Mobile medical carts with onboard power systems offer numerous benefits to clinics, hospitals, and other healthcare facilities. Powered carts allow nursing staff to bring computers and medical equipment anywhere in the facility without turning the power off.
However, the type of batteries used and the underlying battery technology play a significant role in determining whether your fleet of mobile computer carts is as efficient as possible.
Why Battery Technology Matters
Battery-powered carts allow nursing staff to bring the computer to the patient’s bedside. This enables them to enter data, update electronic health records (EHR), and use auxiliary equipment without being tethered to a wall outlet or making repeated trips to a computer room. However, these portable power systems’ efficiency depends on the battery technology integrated into the cart.
All batteries have unavoidable limitations that nursing staff must manage in the middle of their workflows. They have limited autonomy and require recharging to continue operating. The batteries must also be safe to handle and easy to use.
The core of any mobile power system is the battery’s chemistry. The three most common battery chemistries for mobile computer carts are lead-acid, lithium-ion, and lithium-iron-phosphate (LiFePO4).
French physicist Gaston Planté invented the first lead-acid battery in 1859, making lead-acid technology one of the oldest types of rechargeable battery chemistries.
Planté’s invention became one of the world’s most widely-produced rechargeable battery types, with one of the most common applications for this battery chemistry being car batteries.
The primary advantages of lead-acid batteries on mobile computer carts are the low cost of ownership and ease of production. Lead-acid batteries are inexpensive and have enough capacity to supply power during an entire nursing shift. Modern lead-acid batteries also support hot-swapping and multi-battery setups, extending the battery system’s life.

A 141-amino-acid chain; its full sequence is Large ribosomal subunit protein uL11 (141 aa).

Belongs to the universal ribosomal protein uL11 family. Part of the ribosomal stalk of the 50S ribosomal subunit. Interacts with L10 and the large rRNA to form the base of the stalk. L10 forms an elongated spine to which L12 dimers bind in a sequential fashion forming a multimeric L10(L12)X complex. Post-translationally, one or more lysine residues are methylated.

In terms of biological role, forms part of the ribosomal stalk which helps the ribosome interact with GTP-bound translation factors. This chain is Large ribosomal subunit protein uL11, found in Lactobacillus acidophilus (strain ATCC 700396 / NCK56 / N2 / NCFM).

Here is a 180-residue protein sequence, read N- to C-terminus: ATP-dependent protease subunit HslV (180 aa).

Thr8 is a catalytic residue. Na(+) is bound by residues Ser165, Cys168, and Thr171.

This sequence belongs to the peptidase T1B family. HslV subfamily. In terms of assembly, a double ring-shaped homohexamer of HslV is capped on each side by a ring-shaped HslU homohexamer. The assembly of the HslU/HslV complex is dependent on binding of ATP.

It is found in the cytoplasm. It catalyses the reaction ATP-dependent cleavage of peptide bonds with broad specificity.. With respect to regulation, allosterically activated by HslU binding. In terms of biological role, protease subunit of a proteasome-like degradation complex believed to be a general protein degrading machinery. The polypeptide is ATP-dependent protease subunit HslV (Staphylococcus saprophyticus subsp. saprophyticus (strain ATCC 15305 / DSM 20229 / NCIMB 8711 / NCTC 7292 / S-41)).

However, lead-acid batteries also present numerous disadvantages. A single battery can weigh up to 30 lbs. Multi-battery setups can make a mobile cart too heavy and cumbersome to maneuver.
Another issue with lead-acid batteries is charging time, which roughly equals their operational time. For example, an 8-hour lead-acid battery requires almost as many hours to recharge, which can be a significant disadvantage in time-sensitive situations, such as in intensive care wards and the emergency room.
Lithium-ion (Li-ion) is the battery chemistry used in most rechargeable devices, from your smartphone to laptops. They use smaller, denser, and more energy-efficient energy cells.
Lithium battery technology was designed to address the problems introduced by their lead-acid counterparts, offering much smaller and lighter battery units and much quicker charging and discharging rates. For example, you can fully charge a high-capacity lithium-ion battery designed for a mobile medical cart in as little as 3 to 4 hours.
The low weight makes them naturally suited for hot-swap battery setups, and some mobile medical carts using lithium batteries can carry up to five batteries at once.
However, Li-ion batteries have a lower capacity than their lead-acid counterparts, rarely exceeding 6 hours per unit. Nursing staff assigned to patient care must use multi-battery setups or make repeated recharging trips to last the entire shift.
When at full load (charging or powering many devices), Li-ion batteries tend to overheat, and the heat generated increases the older the battery becomes. This property presents a safety risk for nursing staff, who risk burn injuries while swapping batteries.
Lithium-Iron-Phosphate (LiFePO4) is a newer battery technology in the same family of lithium-based batteries as lithium-ion but uses different elements.
LiFePO4 cells are less dense than lithium-ion, meaning they cannot support charge and discharge rates as high as their Li-ion counterparts. However, this isn’t a disadvantage for mobile computer carts, and the trade-off is worth it. Their long-term lifespan is up to 10 times that of an equivalent lithium-ion battery, and they offer faster charging rates.
The lower energy density also eliminates safety risks; LiFePO4 batteries do not get as hot as Li-ion batteries and are safe to handle at all times. While the average LiFePO4 battery is heavier than a lithium-ion equivalent, they remain significantly lighter than lead-acid, making them easy to handle, swap, and transport.
For example, the high-capacity Scott-Clark Medical URB0012 battery uses LiFePO4 chemistry and has a maximum operation of up to 9 hours on a mobile computer cart. It weighs just 8.1 lbs. and can be charged from 0% to 100% in as little as 3 hours.
Install the Most Efficient Batteries on Your Mobile Medical Carts
Scott-Clark Medical’s patented Flexible Mobile Cart Power Technology includes high-capacity, long-lasting LiFePO4 batteries. These mobile cart batteries were designed to be as convenient as possible to hot-swap and recharge to help your medical facility focus on patient care instead of battery management. For more information, contact us at (512) 756-7300.